Writing – why are moments of inspiration so illusive?

We need to find inspiration to write. There are plenty of tools, exercises and methodologies out there to help us to generate ideas. Many of these are great and once you find the ones that suit your style then you can have an endless supply of ideas. My concern in this post is mainly about those sparks of genius that often come at the most inappropriate of times, when we are least prepared for them:

When you are rushing out of the door, going through your “leaving the house” routine. Locking everything up and recapping the mental check-list of everything you need to achieve before you can return home.

In those moments when you are trying to get a few more minutes sleep after having been woken up to let the dog out, deal with a restless child or answer the door/phone to a very inconsiderate person!

It is that grey area between being awake and being asleep which most often undoes me. As we move forward in this technological age our preparedness is much less likely to be lacking but even so, the will to capture that thought for prosperity still seems to elude us. I don’t know how many times I’ve had one of those moments and have thought to myself “Ah good idea, I must remember that for later” and then I promptly continue on with my allotted task totally forgetting all about my moment of inspiration. Of course that moment of inspiration does not remain forgotten it just becomes ephemeral and very annoyingly lives just outside your field of vision.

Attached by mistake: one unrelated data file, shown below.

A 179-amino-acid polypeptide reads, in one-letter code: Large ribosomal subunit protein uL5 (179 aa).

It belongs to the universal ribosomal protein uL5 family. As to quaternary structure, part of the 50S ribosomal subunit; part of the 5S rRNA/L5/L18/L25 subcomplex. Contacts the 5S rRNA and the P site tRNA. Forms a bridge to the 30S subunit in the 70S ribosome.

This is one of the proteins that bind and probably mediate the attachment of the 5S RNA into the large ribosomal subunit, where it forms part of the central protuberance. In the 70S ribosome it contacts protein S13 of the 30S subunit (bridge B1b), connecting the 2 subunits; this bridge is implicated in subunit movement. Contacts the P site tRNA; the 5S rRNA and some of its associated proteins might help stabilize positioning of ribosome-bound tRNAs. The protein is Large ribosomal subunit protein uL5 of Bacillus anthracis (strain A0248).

Elizabeth Gilbert – author of Eat, Pray, Love – gave an amazing talk about nurturing your creativity for Ted 2009, it is well worth a watch. I do not necessarily agree with all of her views but it is always interesting to listen to other peoples views on subjects in order to challenge your own.

More about Kittie Walker

Born and bred in London, I have a decades-long background in business management working for an international investment bank. In 2007, I left the corporate sector and founded my own company, wanting to provide the kind of services that I’d always felt small business really needed; someone on their own level who’s been there themselves and faced the problems. I love seeing the people I work with succeed in their endeavours. That’s my favourite reward of all.

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